At its foundation, technology promises to make things easier and more efficient. But as technology gets more advanced, it becomes harder and harder to keep up with it. Steve Jobs put it best: “It’s insane: We all have busy lives, we have jobs, we have interests, and some of us have children. Everyone’s lives are just getting busier, not less busy, in this busy society. You just don’t have time to learn this stuff, and everything’s getting more complicated… we don’t have a lot of time to learn how to use a washing machine or a phone.”
Technologists, programmers, and designers have learned to take this to heart. They obsess over tiny details, trying to make every process using their creation as easy and intuitive as possible. But making something “easy” and “intuitive” is subjective. No two people are the same and so the way each user prefers to interact with an interface can vary greatly. In order to make everyone happy, you have to customize each piece of software for the individual using it. Due to this, a new school of thinking has swept over the technology community. What if building software became just as intuitive as using it?
Over the last five years or so, no-code development platforms (NCDPs) have been created to help users customize their technology. These easy to use, “drag and drop” programs are able to plug in multiple separate systems to work together. Now non-technical individuals and teams are able to create complicated processes, ones that the original programmers might not have even thought about, without editing even a single line of code.
This is an especially important development for the property industry. Every building is unique and teams must customize their systems in order to help them make out the signal through all of the noisy data that buildings create. Doing all of this customization in-house can be a lot for building teams who often don’t have any software development experience.
Some companies are trying to create “full stack” building systems but they often hit roadblocks because building teams prefer (or are stuck) using certain companies for certain systems like accounting or access control. “If you try and do everything, you won’t be able to do anything,” explained Lee Butz, CEO and Founder of District Technologies, a tenant engagement company. “Managers need specialized nodes for different parts of the building and ones like access control and HVAC will always operate on their own. Right now, no one is regulating how these systems talk, and API standards need to be created. Until that happens, it’s very challenging to easily integrate.”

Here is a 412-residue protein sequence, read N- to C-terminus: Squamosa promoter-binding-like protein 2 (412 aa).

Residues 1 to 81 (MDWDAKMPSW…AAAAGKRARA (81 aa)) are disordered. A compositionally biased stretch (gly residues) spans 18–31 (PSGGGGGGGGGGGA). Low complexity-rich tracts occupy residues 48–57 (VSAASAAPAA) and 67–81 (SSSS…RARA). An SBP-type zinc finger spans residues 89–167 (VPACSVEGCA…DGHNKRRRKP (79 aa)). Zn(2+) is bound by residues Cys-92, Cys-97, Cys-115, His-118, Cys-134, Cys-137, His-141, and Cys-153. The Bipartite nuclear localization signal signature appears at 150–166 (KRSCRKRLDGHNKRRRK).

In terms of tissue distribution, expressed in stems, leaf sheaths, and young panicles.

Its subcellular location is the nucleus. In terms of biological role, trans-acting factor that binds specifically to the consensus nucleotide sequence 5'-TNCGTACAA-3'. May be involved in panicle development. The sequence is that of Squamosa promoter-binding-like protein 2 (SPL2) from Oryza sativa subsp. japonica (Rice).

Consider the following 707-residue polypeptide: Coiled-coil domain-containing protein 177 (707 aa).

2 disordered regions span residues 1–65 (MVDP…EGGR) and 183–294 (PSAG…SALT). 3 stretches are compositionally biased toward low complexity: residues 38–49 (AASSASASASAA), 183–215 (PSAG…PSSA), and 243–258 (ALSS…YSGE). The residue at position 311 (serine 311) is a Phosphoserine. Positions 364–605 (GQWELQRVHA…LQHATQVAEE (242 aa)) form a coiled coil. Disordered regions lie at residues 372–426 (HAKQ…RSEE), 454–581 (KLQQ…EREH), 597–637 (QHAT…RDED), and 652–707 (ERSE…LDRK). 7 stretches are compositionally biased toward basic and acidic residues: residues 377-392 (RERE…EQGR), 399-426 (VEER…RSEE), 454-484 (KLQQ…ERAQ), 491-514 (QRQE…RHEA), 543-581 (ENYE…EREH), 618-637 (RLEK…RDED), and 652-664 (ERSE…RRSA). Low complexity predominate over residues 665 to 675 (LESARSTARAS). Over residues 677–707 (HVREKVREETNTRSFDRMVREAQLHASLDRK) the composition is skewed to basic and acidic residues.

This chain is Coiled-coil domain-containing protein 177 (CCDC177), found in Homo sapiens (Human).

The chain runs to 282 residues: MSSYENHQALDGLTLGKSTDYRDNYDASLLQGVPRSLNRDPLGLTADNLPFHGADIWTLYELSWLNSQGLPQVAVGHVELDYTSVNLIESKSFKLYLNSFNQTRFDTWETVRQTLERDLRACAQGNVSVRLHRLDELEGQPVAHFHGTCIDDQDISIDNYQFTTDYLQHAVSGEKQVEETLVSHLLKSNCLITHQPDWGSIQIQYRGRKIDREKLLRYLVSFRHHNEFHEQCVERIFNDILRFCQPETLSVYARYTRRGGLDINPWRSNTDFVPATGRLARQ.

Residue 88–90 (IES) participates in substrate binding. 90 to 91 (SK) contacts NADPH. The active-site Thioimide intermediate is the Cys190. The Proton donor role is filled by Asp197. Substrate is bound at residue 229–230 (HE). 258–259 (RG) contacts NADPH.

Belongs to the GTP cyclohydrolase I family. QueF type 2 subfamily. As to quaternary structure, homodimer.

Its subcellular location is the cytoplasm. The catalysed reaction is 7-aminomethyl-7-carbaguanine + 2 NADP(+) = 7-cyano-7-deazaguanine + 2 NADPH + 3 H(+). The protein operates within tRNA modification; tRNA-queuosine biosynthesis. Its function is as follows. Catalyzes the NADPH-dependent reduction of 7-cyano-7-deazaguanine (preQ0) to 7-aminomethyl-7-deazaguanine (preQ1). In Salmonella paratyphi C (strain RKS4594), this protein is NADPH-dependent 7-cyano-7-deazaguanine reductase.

If it was easy to integrate all the data from various building systems, it would have been done already. Buildings are generating more data that needs to be used by other systems in real time like room reservations, occupancy, IAQ, access management, deliveries, and so many more of the new metrics of the office. Translating all of the different program languages and enabling all of a building’s disparate systems to interact with each other is an ongoing task.
Butz explained that their team decided early on to create a tenant experience app with the type of architecture that would allow it to be easily customizable and expandable. They recently formed a partnership with Juberi, a smart building design and implementation technology, to utilize their converged data architecture which allows all of the building systems to easily communicate without posing a security threat. Paul Walker, co-founder of Juberi explained that “the flexibility of the District app means that additional bespoke tenant engagement needs can be managed by District and supported from the same cybersecurity methodology.”
No-code interfaces are designed to be used by even the least tech-savvy user. Understanding what people want to customize and how they want to be able to make the customization appear is a never-ending task. “The customer success team are the unsung heroes of many successful tech companies,” added Butz. “They are our eyes and ears and they are able to take what the clients want and translate it into engineering speak.”
Since tenant experience software is used by both building managers and tenants, there has to be customization at every user level. Every organization has different metrics for how their office is performing so the best practice is to let them set up their own app interfaces and dashboards. The ability for office managers to customize their dashboards, whether mobile or desktop, will be the key to creating the most value with a building’s digital layer.
Even though buildings are becoming more integrated, the facilities and property management industries still lag when it comes to the adoption of no-code software. But as we become more comfortable using no-code interfaces to connect our own personal technologies we will start to demand them more for our buildings. There will be lots of training and thoughtful design needed in order to make our buildings customizable, at least digitally. But the reward is worth it. Technology should work for us, not the other way around. We might not have time to learn every building system but with intuitive design, we could certainly learn how to make them work together.